It was confirmed that current manufacturers will be permitted to use and develop their own software up until 30th. June 2015. After that date manufacturers will not be permitted to update their software except for minor bug fixes that might affect safety.

From 1 July 2015 current manufacturers will switch their development programme to the 2016 unified software. It is the intention that this software will be based largely on the current software used by the open category machines.

Manufacturers not currently participating may continue to use and develop their own software throughout 2015 but may also be invited to participate in the development of the unified software.

Detailed technical regulations concerning the use of certified sensors and other devices were also approved.

A regularly updated version of the FIM Grand Prix Regulations which contains the detailed text of the regulation changes may be viewed shortly on:

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I thought they were actually trying to reduce the over-all cost of these beasts. To drop an already light machine 9 pounds in 2 years is a big ask. You know that is going to up the price considerably because they sure won't be able to cut the fuel load down any further unless they significantly change the engine spec, which would mean HUGE development costs. As it is to drop the 9 pounds by 2016 more exotic and costly materials will have to be developed and used. Which of course is going to lead to more software development. The net effect is going to be a very big squeeze on already tight budgets, especially for the non-factory teams that are not bristling with sponsorship money. If they are not careful they will eventually kill this great sport for good because no one will be able to afford to go racing any more.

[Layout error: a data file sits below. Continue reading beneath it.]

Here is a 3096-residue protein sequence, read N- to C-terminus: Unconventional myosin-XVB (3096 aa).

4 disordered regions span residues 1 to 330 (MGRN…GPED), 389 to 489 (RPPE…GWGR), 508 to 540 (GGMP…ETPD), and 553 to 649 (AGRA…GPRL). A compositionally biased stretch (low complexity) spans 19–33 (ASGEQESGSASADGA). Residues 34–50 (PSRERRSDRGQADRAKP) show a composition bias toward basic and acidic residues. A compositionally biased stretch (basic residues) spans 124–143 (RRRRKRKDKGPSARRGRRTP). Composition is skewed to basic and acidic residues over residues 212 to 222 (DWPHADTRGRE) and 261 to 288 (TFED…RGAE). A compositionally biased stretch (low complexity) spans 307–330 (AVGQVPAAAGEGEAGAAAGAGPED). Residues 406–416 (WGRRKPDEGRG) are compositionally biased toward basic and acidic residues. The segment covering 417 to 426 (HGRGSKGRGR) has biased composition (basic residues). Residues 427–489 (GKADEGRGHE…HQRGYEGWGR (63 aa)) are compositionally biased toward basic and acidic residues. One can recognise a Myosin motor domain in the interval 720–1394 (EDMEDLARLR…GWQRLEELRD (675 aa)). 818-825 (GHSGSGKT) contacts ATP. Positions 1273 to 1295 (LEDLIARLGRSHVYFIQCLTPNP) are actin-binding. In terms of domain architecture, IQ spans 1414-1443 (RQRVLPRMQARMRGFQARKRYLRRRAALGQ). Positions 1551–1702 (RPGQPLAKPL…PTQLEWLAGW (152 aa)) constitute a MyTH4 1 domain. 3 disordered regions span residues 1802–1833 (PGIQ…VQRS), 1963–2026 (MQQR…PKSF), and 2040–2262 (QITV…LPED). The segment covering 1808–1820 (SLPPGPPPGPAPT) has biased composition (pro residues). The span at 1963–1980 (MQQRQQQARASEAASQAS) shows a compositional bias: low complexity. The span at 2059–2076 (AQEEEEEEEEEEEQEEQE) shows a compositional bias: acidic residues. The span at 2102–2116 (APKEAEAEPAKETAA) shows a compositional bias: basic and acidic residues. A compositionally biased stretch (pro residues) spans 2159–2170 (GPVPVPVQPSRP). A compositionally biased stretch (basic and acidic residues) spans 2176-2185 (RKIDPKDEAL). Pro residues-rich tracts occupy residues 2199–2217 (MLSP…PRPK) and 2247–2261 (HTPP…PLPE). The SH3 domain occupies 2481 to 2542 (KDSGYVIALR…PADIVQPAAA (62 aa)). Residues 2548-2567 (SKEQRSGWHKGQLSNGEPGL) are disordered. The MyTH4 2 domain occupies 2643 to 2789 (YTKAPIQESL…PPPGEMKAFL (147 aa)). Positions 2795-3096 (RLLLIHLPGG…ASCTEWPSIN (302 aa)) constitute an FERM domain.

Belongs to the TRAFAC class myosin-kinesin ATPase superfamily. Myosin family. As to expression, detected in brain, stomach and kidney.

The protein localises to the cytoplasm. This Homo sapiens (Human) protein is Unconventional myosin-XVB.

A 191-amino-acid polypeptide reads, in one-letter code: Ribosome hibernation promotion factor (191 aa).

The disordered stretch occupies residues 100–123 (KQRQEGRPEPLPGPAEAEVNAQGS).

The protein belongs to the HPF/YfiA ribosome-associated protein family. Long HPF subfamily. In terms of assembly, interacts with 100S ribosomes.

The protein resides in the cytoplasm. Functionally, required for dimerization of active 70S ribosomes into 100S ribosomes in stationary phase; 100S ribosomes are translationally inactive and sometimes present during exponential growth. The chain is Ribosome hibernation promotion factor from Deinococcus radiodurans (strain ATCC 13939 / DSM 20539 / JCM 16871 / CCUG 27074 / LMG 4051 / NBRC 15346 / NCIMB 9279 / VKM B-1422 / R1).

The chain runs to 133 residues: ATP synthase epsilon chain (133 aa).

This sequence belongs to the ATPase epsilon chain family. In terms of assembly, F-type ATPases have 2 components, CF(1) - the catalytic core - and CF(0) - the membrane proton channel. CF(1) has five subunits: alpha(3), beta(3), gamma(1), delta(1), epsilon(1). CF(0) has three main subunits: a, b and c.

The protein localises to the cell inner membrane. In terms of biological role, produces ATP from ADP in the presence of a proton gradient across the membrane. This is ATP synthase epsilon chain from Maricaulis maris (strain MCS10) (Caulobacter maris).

However, if they can gracefully fold in these changes with the new regs for 2016 it might not be so bad. Everyone has to change over to the spec software and build around a new tire anyway, so if you fold those new machine specs into the package early on perhaps the financial blow can be softened. We'll just have to wait and see how it goes. A grid with less than 20 bikes on it is not really worth watching. I hope it doesn't come to that.

The weight decrease comes after a long series of weight increases. From 2007 to 2011, the 800cc MotoGP bikes weighed 150kg. Originally, the 1000cc MotoGP bikes were developed to be 153kg, but the weight was changed at the last minute. In 2012, the bikes were 157kg, in 2013, the weight increased to 160kg. All of the bikes - the Honda, the Yamaha and the Ducati - carry ballast. The cost in removing weight will be in finding the right balance of the machine, but as it is only 2kg, it should not take too much work.

These proposals usually come from the factories, and can only be implemented with the approval of the factories. If they feared the cost, they would not do it.

The manufacturers are always pushing to use the lightest, strongest materials possible. They add ballast to achieve the minimum weight, and to optimize weight distribution.

I think the weight reduction vs cost is a little misleading. For a start if you look at road tyres (I know it isn't the same however the construction materials are the same) Michelin tyres are 1-1.5kg lighter than other makes. Therefore they may only be reducing the weight by 0.5kg however the reduced weight and rotational/unsprung mass may mean they can use smaller brakes meaning less costs in the long run so whilst it might look like a strange move it could be to reduce costs!